$ resolvectl status Global Protocols: +LLMNR +mDNS -DNSOverTLS DNSSEC=no/unsupported resolv.conf mode: stub Current DNS Server: 100.100.100.100 DNS Servers: 100.100.100.100 18.104.22.168 22.214.171.124 Fallback DNS Servers: 100.100.100.100 126.96.36.199 188.8.131.52 DNS Domain: akua.xeserv.us christine.website.beta.tailscale.net Link 2 (enp5s0) Current Scopes: LLMNR/IPv4 LLMNR/IPv6 Protocols: -DefaultRoute +LLMNR -mDNS -DNSOverTLS DNSSEC=no/unsupported Link 9 (tailscale0) Current Scopes: LLMNR/IPv4 LLMNR/IPv6 Protocols: -DefaultRoute +LLMNR -mDNS -DNSOverTLS DNSSEC=no/unsupported
Among other things, systemd-resolved allows you to use DNS over TLS. This is an extra ball of fun that is thankfully out of scope for this article. However, systemd-resolved also allows Tailscale to reliably configure it with its D-Bus API (not quite the same API as NetworkManager, of course).
Of course this assumes that we’re treating DNS as a globally consistent namespace, the way DNS was intended when it was first invented. This is not always the case.
Some networks or organizations have their own private DNS server with names that are unable to be resolved over the internet. This makes things a lot more complicated. For lack of a better term we will be calling this setup “split DNS” (if you have a better term in mind we are more than happy to take suggestions, but for the sake of this article we’re going to call it “split DNS”).
IP traffic is routed between other machines using a routing table. This routing table has a list of networks and instructions on what to do with them. To correctly handle a split DNS setup, you need a routing table for DNS, broken down by subdomain instead of by IP address. This is how Windows, macOS, and linux with systemd-resolved handle these kinds of configurations. For example, you could have a DNS routing table that looks like this:
- If the domain ends in
10.77.2.2for the answer
- If the domain ends in
.local, ask Bonjour for the answer
- Otherwise ask either
184.108.40.206for the answer
These setups are more common than you would think at first and are in use in
just about every household with a Mac in it. This lets you automatically
discover the IP for computername with the domain
corporate VPNs will also want this to have internal-facing services (such as
git, database or IRC servers) resolve to an IP address behind the VPN. This
prevents leaking requests to the public DNS service, and Linux lacking this
support out of the box (when running without systemd-resolved, that is) has been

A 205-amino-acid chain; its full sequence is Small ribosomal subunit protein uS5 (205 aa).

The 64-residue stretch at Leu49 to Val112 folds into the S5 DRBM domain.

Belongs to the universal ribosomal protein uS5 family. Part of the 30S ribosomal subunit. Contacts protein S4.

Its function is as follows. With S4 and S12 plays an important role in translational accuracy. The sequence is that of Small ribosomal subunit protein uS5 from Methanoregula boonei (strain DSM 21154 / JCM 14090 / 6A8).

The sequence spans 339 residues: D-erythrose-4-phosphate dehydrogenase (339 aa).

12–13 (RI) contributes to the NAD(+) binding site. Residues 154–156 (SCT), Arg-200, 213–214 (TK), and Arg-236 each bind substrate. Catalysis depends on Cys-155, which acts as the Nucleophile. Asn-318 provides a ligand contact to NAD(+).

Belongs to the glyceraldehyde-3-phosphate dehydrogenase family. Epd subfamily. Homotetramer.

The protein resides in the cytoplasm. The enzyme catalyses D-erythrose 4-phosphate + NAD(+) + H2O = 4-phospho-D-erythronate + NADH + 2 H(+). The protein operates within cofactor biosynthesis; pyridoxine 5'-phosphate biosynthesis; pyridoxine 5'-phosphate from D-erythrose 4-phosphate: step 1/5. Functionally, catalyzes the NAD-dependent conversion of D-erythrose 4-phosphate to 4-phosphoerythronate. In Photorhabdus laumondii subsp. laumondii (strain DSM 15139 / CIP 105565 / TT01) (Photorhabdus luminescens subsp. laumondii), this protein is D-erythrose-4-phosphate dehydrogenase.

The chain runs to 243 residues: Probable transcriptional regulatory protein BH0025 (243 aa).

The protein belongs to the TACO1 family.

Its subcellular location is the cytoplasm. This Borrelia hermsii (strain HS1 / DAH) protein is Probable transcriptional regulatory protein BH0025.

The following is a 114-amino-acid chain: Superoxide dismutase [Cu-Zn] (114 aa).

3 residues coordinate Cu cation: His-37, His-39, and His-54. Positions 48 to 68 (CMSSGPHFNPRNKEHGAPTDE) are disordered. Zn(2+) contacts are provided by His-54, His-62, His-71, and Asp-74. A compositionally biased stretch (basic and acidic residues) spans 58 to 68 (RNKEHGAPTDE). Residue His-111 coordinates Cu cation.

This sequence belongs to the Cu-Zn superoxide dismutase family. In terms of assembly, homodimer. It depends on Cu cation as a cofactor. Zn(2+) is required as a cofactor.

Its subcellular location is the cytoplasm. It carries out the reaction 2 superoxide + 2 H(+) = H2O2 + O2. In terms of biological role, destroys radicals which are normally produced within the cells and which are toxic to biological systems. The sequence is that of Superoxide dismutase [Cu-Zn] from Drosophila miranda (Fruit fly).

a significant limitation.
/etc/resolv.conf does not have support for routing DNS based on the domain
name, so in the most basic configuration, we implement the routing in an
in-process resolver within the Tailscale daemon, and tell the OS to send all its
DNS traffic to 100.100.100.100. This traffic gets handled locally by your
machine’s tailscaled process, and lets resolv.conf-based systems have split DNS.
We still have to occasionally battle for DNS supremacy, depending on what else
is trying to edit
resolvconf is a similar story, possibly
with a little less fighting over the configuration.
Then comes NetworkManager. NetworkManager has the ability to control
resolvconf and optionally a DNS server called
dnsmasq. The only mode that
allows split DNS is
dnsmasq mode. This means that Tailscale needs to care
about which mode NetworkManager is in, and we use this
to do it. We have some extra code in there to handle cases where we should be
using NetworkManager, but it fails to respond to pings (thank $DEITY that the
standard D-Bus way of doing things is to have every object implement a “Ping”
method), in which case we need to get into the trenches again.
As an aside, one major difficulty in all of this is that name resolution on
Linux systems is very poorly specified, and each of these methods results in
slightly different behavior. If we do a resolution for
go.akua, what will
happen? Will it go to the resolver for the public internet? Will it go to the
right split server? Will it get sent over Tor for some reason? Will it get sent
to the potentially dodgy DNS server on the public wifi hotspot at your local
coffee shop? Will it get sent over UDP, TCP or DNS over HTTPS? We don’t know.